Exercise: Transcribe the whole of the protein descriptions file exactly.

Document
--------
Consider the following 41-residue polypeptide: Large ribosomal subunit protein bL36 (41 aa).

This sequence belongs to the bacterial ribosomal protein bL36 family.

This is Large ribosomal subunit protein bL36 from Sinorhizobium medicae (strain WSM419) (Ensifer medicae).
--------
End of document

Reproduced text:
Consider the following 41-residue polypeptide: Large ribosomal subunit protein bL36 (41 aa).

This sequence belongs to the bacterial ribosomal protein bL36 family.

This is Large ribosomal subunit protein bL36 from Sinorhizobium medicae (strain WSM419) (Ensifer medicae).